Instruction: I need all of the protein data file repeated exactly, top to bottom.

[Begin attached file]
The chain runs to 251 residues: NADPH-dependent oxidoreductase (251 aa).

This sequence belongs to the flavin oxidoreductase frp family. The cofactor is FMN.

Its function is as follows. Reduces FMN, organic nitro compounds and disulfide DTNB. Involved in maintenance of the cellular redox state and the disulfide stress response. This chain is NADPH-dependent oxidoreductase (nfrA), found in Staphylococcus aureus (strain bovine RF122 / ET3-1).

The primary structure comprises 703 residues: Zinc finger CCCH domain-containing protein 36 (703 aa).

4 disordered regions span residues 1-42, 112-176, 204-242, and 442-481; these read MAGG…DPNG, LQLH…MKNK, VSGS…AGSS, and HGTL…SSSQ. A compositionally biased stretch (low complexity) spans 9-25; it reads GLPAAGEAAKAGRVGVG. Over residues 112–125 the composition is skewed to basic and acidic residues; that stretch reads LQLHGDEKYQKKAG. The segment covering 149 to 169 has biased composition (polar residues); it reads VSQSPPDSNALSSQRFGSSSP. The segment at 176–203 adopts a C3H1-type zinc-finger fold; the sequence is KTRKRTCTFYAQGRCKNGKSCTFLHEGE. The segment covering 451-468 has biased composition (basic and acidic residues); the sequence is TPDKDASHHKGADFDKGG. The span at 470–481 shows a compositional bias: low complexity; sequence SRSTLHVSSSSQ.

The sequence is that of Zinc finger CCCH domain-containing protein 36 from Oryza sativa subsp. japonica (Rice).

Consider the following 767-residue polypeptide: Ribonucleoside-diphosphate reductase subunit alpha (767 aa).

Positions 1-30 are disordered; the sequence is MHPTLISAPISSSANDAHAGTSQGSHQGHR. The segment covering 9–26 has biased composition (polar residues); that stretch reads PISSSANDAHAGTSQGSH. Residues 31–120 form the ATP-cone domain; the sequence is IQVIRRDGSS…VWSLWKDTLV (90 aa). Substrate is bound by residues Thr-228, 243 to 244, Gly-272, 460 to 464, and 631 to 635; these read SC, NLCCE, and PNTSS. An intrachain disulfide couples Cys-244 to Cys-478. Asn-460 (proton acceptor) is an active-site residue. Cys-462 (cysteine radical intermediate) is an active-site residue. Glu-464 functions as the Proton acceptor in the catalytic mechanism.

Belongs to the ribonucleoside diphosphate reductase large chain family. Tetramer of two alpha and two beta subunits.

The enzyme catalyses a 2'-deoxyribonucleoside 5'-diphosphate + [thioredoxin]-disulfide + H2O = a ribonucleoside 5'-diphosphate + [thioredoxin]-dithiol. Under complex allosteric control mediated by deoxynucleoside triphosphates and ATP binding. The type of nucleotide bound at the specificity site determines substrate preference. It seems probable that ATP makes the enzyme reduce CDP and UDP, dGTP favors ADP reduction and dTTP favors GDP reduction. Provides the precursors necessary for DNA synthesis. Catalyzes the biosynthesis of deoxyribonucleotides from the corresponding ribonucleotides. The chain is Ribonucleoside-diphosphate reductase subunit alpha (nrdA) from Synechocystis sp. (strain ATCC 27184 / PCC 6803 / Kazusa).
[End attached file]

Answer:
The chain runs to 251 residues: NADPH-dependent oxidoreductase (251 aa).

This sequence belongs to the flavin oxidoreductase frp family. The cofactor is FMN.

Its function is as follows. Reduces FMN, organic nitro compounds and disulfide DTNB. Involved in maintenance of the cellular redox state and the disulfide stress response. This chain is NADPH-dependent oxidoreductase (nfrA), found in Staphylococcus aureus (strain bovine RF122 / ET3-1).

The primary structure comprises 703 residues: Zinc finger CCCH domain-containing protein 36 (703 aa).

4 disordered regions span residues 1-42, 112-176, 204-242, and 442-481; these read MAGG…DPNG, LQLH…MKNK, VSGS…AGSS, and HGTL…SSSQ. A compositionally biased stretch (low complexity) spans 9-25; it reads GLPAAGEAAKAGRVGVG. Over residues 112–125 the composition is skewed to basic and acidic residues; that stretch reads LQLHGDEKYQKKAG. The segment covering 149 to 169 has biased composition (polar residues); it reads VSQSPPDSNALSSQRFGSSSP. The segment at 176–203 adopts a C3H1-type zinc-finger fold; the sequence is KTRKRTCTFYAQGRCKNGKSCTFLHEGE. The segment covering 451-468 has biased composition (basic and acidic residues); the sequence is TPDKDASHHKGADFDKGG. The span at 470–481 shows a compositional bias: low complexity; sequence SRSTLHVSSSSQ.

The sequence is that of Zinc finger CCCH domain-containing protein 36 from Oryza sativa subsp. japonica (Rice).

Consider the following 767-residue polypeptide: Ribonucleoside-diphosphate reductase subunit alpha (767 aa).

Positions 1-30 are disordered; the sequence is MHPTLISAPISSSANDAHAGTSQGSHQGHR. The segment covering 9–26 has biased composition (polar residues); that stretch reads PISSSANDAHAGTSQGSH. Residues 31–120 form the ATP-cone domain; the sequence is IQVIRRDGSS…VWSLWKDTLV (90 aa). Substrate is bound by residues Thr-228, 243 to 244, Gly-272, 460 to 464, and 631 to 635; these read SC, NLCCE, and PNTSS. An intrachain disulfide couples Cys-244 to Cys-478. Asn-460 (proton acceptor) is an active-site residue. Cys-462 (cysteine radical intermediate) is an active-site residue. Glu-464 functions as the Proton acceptor in the catalytic mechanism.

Belongs to the ribonucleoside diphosphate reductase large chain family. Tetramer of two alpha and two beta subunits.

The enzyme catalyses a 2'-deoxyribonucleoside 5'-diphosphate + [thioredoxin]-disulfide + H2O = a ribonucleoside 5'-diphosphate + [thioredoxin]-dithiol. Under complex allosteric control mediated by deoxynucleoside triphosphates and ATP binding. The type of nucleotide bound at the specificity site determines substrate preference. It seems probable that ATP makes the enzyme reduce CDP and UDP, dGTP favors ADP reduction and dTTP favors GDP reduction. Provides the precursors necessary for DNA synthesis. Catalyzes the biosynthesis of deoxyribonucleotides from the corresponding ribonucleotides. The chain is Ribonucleoside-diphosphate reductase subunit alpha (nrdA) from Synechocystis sp. (strain ATCC 27184 / PCC 6803 / Kazusa).